paris attacks aftermath
In a speech Monday closing the G20 summit in Turkey, President Obama criticized the Republican presidential candidates who have said they want to close U.S. borders to Syrian refugees, unless they are Christian.
"When I hear folks say that maybe we should just admit the Christians but not the Muslims, when I hear political leaders suggesting there should be a religious test for which a person fleeing from a war-torn country is admitted... that's shameful. That's not American. That's not who we are," he said.
Both Jeb Bush and Ted Cruz heralded this point of view over the weekend. Cruz said Muslim refugees from Syria should be barred, but Christians are OK. "There is no meaningful risk of Christians committing acts of terror," he said in an interview.
On CNN Sunday, Bush said that with careful screening, the U.S. could take a limited number of Christian refugees from Syria. "We should focus our efforts as it relates to the Christians that are being slaughtered," he said.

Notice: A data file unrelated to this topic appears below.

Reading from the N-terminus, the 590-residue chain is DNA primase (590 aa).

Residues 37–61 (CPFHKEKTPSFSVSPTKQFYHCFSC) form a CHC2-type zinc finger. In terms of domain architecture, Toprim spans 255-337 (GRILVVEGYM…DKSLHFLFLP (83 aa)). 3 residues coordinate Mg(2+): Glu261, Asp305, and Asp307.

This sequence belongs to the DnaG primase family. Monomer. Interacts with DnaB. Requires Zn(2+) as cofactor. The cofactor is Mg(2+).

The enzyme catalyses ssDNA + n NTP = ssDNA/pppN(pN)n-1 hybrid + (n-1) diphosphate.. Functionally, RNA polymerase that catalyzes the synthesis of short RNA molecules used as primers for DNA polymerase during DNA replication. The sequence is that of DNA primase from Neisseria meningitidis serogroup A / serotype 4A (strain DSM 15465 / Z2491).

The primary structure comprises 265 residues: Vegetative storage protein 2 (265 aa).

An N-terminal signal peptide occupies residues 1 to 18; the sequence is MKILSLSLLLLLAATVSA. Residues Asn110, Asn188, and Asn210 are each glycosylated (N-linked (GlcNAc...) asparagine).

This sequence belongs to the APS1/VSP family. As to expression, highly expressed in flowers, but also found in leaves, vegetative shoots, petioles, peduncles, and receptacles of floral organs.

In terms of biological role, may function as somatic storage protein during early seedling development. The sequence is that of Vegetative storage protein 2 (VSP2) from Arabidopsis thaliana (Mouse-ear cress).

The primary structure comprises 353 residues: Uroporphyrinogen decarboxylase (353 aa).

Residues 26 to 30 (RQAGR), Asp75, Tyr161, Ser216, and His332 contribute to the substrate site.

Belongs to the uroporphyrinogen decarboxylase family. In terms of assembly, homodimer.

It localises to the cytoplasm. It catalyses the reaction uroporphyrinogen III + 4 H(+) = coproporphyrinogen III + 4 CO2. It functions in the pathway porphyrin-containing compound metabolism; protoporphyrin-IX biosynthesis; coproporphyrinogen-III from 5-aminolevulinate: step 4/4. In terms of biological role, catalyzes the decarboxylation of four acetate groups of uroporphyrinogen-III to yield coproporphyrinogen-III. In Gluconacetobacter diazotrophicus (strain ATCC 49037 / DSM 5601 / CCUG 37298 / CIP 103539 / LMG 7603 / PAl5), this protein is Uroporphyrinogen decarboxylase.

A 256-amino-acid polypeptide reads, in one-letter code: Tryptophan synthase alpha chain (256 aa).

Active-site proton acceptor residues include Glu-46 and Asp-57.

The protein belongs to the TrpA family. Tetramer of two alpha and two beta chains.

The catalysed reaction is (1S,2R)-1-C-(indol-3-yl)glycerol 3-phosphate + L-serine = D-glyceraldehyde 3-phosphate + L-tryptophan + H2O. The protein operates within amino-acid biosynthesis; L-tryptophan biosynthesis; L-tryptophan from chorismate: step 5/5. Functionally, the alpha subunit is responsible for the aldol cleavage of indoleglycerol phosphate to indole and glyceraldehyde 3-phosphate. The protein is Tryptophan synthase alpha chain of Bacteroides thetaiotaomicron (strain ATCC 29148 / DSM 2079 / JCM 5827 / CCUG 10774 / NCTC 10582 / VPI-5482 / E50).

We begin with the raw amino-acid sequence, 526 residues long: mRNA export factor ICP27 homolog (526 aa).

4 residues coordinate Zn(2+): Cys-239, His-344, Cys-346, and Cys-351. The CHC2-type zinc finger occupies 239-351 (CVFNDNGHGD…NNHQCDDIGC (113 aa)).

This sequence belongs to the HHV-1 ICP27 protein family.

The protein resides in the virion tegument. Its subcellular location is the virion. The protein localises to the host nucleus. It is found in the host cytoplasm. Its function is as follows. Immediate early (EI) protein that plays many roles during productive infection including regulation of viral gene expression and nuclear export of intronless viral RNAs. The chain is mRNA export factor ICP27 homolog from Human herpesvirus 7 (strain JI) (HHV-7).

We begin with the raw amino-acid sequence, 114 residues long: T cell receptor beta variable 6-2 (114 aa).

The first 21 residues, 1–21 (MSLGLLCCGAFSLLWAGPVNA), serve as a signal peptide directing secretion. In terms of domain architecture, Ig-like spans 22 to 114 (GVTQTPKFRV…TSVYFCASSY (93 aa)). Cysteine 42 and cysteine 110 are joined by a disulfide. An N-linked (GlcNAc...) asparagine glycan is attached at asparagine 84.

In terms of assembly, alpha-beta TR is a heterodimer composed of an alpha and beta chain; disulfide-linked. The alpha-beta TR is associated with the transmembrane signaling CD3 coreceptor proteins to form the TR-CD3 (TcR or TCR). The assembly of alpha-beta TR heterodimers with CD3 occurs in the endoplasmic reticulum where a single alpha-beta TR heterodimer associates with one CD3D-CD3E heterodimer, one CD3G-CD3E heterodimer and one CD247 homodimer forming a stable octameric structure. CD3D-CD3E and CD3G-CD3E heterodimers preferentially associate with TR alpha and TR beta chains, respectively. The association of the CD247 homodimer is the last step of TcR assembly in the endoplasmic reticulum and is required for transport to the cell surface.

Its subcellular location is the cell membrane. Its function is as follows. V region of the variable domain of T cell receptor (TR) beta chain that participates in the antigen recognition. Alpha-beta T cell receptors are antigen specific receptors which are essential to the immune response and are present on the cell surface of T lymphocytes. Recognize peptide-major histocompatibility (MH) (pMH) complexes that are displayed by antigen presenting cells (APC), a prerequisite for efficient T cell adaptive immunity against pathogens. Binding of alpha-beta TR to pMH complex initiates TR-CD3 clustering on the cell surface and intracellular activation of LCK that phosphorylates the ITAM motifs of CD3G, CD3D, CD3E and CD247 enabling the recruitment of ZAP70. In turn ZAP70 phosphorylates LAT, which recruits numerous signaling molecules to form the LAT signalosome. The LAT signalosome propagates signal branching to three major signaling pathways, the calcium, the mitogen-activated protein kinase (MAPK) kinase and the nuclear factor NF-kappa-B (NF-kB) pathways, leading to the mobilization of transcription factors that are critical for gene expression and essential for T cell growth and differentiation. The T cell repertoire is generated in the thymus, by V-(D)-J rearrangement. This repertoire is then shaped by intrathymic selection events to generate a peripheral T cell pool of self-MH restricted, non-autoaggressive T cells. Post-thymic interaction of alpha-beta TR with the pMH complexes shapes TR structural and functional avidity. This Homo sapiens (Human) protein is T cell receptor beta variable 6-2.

Other Republican presidential candidates, including Sen. Marco Rubio, Ben Carson, and Gov. Bobby Jindal, said over the weekend the U.S. should close its borders to all refugees from Syria in light of the attacks in Paris. Donald Trump went so far as to say he would consider shuttering the mosques in America.
But Obama reserved his rhetorical ire for religious persecution, calling on political leaders to not fall into that trap after tragedy. Obama even used former President George W. Bush's response after 9/11 as an example of the right impulse. "[Bush] was adamant and clear about the fact that this is not a war on Islam," Obama said. "That's what separates us from them... we don't feed that kind of notion that somehow Christians and Muslims are at war. If we want to be successful defeating ISIL that's a good place to start, by not promoting that kind of ideology," he said.
It is believed that one of the attackers involved in the Paris attacks that killed 129 people Friday entered Europe as a Syrian refugee.